According to the Friends of Charlton Park:

Homes for Hedgehogs would turn the disused football pitches into an ecological hub with wild natural grasses, a central pond feature and mown walkways, which park users could use to walk dogs or simply marvel at the increased biodiversity – a 2016 report by Natural England argues that connecting with nature can help to reduce levels of anxiety, stress and depression. Creating such an area of wild planting would help to replace crucial lost habitat and in turn attract create suitable habitats for birds and small mammals, including hedgehogs, helping ecosystems to recover and promoting biodiversity.

Annie Keys, the Friends group’s chair, says: “This is a once in a generation chance to have a major impact as local people on our local park. It would be great to for our children to play alongside and just get used to seeing field mice, birds of prey and solitary bees in real life, not just in pages of children’s books or when they go on a day trip. Let’s grab the chance to make the sounds of hedgehogs snuffling a real part of our daily lives. It’s great that our three local councillors have backed this project and are helping to make it happen.”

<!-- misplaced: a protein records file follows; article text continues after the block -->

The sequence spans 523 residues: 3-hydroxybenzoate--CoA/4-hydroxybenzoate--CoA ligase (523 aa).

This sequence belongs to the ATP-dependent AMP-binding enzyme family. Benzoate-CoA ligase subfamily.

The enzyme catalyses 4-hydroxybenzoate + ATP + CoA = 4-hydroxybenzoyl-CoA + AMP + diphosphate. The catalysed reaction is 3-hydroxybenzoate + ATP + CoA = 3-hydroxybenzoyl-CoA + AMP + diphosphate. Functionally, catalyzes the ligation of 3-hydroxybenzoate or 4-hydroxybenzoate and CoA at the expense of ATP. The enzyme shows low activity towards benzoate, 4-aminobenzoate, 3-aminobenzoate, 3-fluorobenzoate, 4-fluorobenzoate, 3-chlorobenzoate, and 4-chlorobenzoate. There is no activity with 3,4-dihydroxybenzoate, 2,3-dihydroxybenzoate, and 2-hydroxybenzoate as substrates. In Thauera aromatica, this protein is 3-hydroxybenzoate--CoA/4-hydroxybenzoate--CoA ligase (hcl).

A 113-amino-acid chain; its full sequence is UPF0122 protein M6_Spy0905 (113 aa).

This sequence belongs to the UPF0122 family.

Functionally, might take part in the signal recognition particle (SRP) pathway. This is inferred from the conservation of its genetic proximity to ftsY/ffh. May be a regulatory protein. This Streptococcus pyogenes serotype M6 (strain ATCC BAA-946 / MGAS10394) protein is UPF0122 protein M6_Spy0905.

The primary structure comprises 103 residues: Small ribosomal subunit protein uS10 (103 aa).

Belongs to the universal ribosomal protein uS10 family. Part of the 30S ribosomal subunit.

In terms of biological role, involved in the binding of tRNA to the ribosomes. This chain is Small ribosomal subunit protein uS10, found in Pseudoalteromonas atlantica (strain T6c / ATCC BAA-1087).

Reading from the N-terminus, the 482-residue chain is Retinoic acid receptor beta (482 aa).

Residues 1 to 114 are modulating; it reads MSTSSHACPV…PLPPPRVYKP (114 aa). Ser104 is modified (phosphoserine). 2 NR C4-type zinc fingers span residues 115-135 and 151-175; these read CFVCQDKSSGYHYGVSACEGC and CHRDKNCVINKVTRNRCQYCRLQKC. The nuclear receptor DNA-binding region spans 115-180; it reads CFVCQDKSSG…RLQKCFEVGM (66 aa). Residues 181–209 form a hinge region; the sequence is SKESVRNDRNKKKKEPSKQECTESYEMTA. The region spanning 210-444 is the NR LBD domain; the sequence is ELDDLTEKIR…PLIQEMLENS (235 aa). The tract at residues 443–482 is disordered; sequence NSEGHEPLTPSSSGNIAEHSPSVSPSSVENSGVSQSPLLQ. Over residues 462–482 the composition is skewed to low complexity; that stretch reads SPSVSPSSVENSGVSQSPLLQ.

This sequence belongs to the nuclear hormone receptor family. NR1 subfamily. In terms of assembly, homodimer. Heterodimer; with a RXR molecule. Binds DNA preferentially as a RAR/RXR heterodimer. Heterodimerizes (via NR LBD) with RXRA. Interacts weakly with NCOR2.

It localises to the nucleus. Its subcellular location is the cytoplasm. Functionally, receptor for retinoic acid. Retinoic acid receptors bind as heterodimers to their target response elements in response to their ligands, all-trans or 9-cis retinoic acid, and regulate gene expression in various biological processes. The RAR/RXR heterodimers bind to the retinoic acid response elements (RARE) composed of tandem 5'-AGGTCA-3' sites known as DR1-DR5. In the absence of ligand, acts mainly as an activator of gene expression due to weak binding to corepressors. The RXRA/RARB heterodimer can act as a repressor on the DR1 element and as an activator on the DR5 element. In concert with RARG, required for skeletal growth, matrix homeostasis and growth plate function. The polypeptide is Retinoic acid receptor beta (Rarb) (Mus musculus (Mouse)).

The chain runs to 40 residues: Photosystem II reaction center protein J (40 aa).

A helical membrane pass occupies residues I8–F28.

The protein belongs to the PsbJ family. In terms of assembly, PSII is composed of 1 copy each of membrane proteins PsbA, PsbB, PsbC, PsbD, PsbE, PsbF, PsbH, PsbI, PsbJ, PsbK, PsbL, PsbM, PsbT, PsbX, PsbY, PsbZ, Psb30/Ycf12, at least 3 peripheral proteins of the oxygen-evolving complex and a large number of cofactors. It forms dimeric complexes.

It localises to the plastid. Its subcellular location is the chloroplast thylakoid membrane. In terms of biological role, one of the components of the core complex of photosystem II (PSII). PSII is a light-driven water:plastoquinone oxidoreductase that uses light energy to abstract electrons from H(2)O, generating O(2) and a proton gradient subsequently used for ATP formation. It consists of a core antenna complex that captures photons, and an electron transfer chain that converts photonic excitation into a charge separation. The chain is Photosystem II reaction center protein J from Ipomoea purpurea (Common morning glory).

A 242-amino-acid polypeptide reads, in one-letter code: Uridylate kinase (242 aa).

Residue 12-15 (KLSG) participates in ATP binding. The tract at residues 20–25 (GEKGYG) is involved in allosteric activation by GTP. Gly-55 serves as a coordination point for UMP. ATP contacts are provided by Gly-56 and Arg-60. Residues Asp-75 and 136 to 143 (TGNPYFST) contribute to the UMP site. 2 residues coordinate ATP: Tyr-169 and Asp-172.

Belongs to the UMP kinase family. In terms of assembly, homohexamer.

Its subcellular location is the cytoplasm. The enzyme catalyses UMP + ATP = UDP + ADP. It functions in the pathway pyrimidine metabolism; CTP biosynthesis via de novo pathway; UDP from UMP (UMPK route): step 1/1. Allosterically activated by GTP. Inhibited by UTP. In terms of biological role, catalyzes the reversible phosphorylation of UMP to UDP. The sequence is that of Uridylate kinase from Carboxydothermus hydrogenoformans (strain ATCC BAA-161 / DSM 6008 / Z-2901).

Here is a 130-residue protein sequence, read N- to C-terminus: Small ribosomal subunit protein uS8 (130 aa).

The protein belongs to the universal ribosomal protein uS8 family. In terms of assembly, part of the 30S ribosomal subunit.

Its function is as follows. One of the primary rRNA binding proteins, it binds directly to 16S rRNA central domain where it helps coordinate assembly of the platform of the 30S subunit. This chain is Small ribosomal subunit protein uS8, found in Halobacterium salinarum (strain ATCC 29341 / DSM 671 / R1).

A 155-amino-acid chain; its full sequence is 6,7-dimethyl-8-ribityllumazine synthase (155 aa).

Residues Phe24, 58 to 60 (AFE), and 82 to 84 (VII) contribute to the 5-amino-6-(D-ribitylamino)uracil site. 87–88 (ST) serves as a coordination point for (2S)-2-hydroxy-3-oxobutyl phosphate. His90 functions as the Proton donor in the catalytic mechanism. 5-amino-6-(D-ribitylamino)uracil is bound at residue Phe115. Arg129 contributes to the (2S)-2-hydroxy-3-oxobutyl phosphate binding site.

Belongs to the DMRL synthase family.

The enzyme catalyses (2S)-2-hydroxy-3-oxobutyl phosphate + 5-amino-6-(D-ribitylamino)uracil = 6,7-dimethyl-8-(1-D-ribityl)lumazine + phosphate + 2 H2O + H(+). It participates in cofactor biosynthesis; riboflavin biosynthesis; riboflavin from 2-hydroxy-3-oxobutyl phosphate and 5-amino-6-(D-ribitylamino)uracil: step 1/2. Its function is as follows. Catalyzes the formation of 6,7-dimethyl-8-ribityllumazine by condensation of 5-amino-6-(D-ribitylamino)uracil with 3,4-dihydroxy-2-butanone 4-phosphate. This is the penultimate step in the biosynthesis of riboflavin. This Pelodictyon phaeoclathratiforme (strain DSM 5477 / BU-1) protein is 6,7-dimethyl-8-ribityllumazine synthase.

Joe Beale, from the Greenwich Wildlife Advisory Group, adds: “This corner of Charlton Park, previously just closely mown lawn, will soon act as an important link in the ecological chain from Woolwich Common to Charlton Cemetery’s conservation area and Maryon/Maryon Wilson Parks, allowing wildlife to move between these places. Our wildlife is being lost and this is our chance to help ensure future generations can experience the colours and sounds of all sorts of beautiful creatures – from butterflies and moths, to hoverflies and hedgehogs – in their local park.”

The people behind the scheme will be at The Old Cottage Cafe in Charlton Park on Saturday 11 January from 4pm to 5pm to outline their ideas and hear what you have to say. There are more details, and a contact address if you can’t make it, on the Friends website.